ness, but be was progressive and kept
fully abreast with the wants and de
mands of tbe times. Thus he soon
became ono of the leading merchants
of the city, and hisstandingand credit
ack nowlod god both here and in all parts
of tbo country. He dealt largely in
tbo staple products of tho South and
was also engaged to some extent in
growth of cotton. Later in life he
ontered the lists as a manufacturer of
cotton fubrics and had more than
thirty mills under his ownership and
special charge At that time bis busi
ness transactions amountod to millions
The retirement of Captain Patter
son from the regular army in 1815 did
not diminish his love for tbe military.
He at once connected himself with the
volunteer servioe of Pennsylvania,
raised and oommandod a company, and
mounted, grade by grade, until be
became Major General of the First Di
vision of Pennsylvania Volunteers in
ifzti. i bis otllce be held more tban
forty years. Indeed, General Patter
son may be termed with entire truth
the father of the volunteer system in
this part of the State, if not in all sec
lions of tbe Commonwealth. In 1830,
when the disturbance took place in
Harrisburg, familiarly known as the
"Buckshot War," General Patterson,
by orders from the Governor, led bis
command to the Stato Capital, and by
a wise and determined courso of action
intimidated the riotous element and
proserved the peace without firing a
gun or shedding a drop of blood. Ilis
conduet on this occasion met with gen
eral commendation from good citizens
in all parts of the State. In 1844
General Paltorson had a most delicate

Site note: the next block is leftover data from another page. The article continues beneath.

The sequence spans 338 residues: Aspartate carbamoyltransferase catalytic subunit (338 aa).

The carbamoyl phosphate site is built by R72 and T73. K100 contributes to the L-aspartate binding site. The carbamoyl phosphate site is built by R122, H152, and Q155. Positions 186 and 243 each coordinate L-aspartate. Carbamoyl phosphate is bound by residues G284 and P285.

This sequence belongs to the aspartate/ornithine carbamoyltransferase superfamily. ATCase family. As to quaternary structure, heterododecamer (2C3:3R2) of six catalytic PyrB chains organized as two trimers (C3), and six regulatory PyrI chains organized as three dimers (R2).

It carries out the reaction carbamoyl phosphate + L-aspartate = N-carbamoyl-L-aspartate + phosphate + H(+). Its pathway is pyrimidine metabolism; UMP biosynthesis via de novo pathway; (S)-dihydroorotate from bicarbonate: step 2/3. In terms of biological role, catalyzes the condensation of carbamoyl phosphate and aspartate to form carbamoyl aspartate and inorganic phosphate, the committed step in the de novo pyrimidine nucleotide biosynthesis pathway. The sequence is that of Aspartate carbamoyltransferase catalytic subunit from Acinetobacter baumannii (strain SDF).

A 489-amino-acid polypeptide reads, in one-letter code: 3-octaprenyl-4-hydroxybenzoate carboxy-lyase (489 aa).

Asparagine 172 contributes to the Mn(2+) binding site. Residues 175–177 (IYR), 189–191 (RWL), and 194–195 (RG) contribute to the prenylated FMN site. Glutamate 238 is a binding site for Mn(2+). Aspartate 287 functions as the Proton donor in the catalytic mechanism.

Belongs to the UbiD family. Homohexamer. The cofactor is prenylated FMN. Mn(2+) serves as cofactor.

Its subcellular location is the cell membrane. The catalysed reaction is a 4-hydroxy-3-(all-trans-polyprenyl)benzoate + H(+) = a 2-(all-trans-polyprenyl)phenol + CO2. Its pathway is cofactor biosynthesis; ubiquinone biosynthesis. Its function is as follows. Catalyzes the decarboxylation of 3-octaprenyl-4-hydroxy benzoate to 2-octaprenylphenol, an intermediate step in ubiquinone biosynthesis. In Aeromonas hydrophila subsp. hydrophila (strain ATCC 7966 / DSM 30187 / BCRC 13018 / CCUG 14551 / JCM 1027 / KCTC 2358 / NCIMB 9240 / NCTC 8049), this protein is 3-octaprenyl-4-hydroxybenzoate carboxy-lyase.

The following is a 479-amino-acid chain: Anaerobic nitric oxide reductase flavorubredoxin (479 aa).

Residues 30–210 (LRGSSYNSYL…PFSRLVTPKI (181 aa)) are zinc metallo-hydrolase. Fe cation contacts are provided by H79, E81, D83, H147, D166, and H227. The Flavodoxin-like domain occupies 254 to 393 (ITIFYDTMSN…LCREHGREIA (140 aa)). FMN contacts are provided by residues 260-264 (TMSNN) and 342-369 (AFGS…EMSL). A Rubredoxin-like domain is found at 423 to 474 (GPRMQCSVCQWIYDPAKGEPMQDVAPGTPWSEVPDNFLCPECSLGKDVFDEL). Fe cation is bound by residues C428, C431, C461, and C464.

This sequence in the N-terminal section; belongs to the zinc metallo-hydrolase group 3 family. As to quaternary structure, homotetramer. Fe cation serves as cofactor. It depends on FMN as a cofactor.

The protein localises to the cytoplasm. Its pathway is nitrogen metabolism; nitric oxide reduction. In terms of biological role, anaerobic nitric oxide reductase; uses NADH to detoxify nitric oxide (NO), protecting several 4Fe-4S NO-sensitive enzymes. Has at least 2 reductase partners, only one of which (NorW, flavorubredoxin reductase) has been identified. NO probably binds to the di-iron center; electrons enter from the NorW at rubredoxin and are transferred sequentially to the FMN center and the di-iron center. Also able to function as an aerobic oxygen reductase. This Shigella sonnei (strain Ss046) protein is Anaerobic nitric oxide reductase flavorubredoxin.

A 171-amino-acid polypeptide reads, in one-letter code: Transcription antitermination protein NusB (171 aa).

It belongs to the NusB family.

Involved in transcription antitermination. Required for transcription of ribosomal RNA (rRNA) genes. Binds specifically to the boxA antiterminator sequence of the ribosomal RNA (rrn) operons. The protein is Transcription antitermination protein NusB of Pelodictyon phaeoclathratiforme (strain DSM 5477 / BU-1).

duty to perform in reference to the
riots ol tbat year in this city. He
bandied tho military force with skill
and judgment, and since tbat time no
Bimilar occasion has demanded a simi
THE UEXIOAN WAR.
When Mexico initiated a war on the
Iiio Grande in 1848 General Patterson
was appointed by President Polk a
Major Gonoral In the army, and
abandoning his business be al ouce re
paired to the sceno ot action. Import
ing to General Taylor, who had com
mand of tho forces on the northern
lino, be was assigned to the responsi
ble duty of disciplining tbo raw re
cruits and fitting tbem for the field.
this requires rare soldierly ability,
and General Patterson discharged
it in such ft manner as to re
ceive the thanks of General Taylor.
Subsequent to this General Patterson
was appointed to command the expe
dition against Tampico. During the
march from the Iiio Grande to tbiB place
he was so ill tbat he was carried on ft
bed; but he insisted on proceedingand
accomplished tbeobjectof the expedi
tion. He then joined General Scott
at Vera Crur., and, although still sick
from his old complaint, was lilted into
the saddle at Corro Gordo, led tbe
troops at tbat hard-fought battle and
brilliant victory and secured the com
mend a tiont ot the Genoral-ln-Chiof.
He acoompanied tha army to the City
of Mexico and when General Scott
was relieved from command was named